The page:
blanchard_ch03

The table in fig 31 is the demand schedule for energy

Info iconThis preview shows page 1. Sign up to view the full content.

View Full Document Right Arrow Icon
This is the end of the preview. Sign up to access the rest of the document.

Unformatted text preview: l other influences on consumers’ planned purchases remain the same. The table in Fig. 3.1 is the demand schedule for energy bars. A demand schedule lists the quantities demanded at each price when all the other influences on consumers’ planned purchases remain the same. For example, if the price of a bar is 50¢, the quantity demanded is 22 million a week. If the price is $2.50, the quantity demanded is 5 million a week. The other rows of the table show the quantities demanded at prices of $1.00, $1.50, and $2.00. We graph the demand schedule as a demand curve with the quantity demanded on the x-axis and the price on the y-axis. The points on the demand curve labeled A through E correspond to the rows of the demand schedule. For example, point A on the graph shows a quantity demanded of 22 million energy bars a week at a price of 50¢ a bar. The Demand Curve FIGURE 3.1 Price (dollars per bar) 56 6/22/09 3.00 E 2.50 D 2.00 C 1.50 B 1.00 Demand for energy bars A 0.50 0 5 15 20 25 10 Quantity demanded (millions of bars per week) Quantity demanded Willingness and Ability to Pay Another way of look- Price ing at the demand curve is as a willingness-and-ability-to-pay curve. The willingness and ability to pay is a measure of marginal benefit. If a small quantity is available, the highest price that someone is willing and able to pay for one more unit is high. But as the quantity available increases, the marginal benefit of each additional unit falls and the highest price that someone is willing and able to pay also falls along the demand curve. In Fig. 3.1, if only 5 million energy bars are available each week, the highest price that someone is willing to pay for the 5 millionth bar is $2.50. But if 22 million energy bars are available each week, someone is willing to pay 50¢ for the last bar bought. (dollars per bar) (millions of bars per week) A 0.50 22 B 1.00 15 C 1.50 10 D 2.00 7 E 2.50 5 A Change in Demand When any factor that influences buying plans other than the price of the good...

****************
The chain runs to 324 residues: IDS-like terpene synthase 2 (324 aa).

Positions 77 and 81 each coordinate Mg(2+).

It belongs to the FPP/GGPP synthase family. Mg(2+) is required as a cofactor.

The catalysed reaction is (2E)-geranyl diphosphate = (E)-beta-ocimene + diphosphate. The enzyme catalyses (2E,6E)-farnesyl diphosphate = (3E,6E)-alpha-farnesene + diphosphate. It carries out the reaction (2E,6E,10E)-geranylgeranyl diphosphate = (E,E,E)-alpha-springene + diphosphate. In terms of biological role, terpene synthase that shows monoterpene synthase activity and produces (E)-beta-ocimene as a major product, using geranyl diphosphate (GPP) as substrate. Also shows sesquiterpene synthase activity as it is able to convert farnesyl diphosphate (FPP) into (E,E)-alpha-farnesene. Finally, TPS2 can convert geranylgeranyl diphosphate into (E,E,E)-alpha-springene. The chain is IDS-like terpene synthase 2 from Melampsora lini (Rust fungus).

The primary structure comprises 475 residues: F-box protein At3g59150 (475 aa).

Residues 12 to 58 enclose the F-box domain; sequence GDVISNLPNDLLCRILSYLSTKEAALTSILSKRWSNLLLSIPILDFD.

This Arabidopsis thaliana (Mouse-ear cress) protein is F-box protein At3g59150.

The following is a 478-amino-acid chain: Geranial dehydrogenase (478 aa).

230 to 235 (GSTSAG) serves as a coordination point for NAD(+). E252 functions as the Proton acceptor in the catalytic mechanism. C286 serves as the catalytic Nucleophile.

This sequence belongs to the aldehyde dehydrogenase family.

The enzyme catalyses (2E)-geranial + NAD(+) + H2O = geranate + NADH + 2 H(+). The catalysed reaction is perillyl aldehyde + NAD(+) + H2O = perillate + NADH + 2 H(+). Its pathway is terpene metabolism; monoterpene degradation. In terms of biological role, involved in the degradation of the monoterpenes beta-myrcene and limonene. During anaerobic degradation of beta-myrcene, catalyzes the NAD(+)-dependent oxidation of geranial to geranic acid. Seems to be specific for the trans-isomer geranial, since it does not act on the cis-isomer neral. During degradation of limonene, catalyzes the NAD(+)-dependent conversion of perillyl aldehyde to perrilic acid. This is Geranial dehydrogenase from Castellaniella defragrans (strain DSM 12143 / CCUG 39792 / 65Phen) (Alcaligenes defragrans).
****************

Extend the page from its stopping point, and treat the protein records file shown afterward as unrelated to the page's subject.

View Full Document

Ask a homework question - tutors are online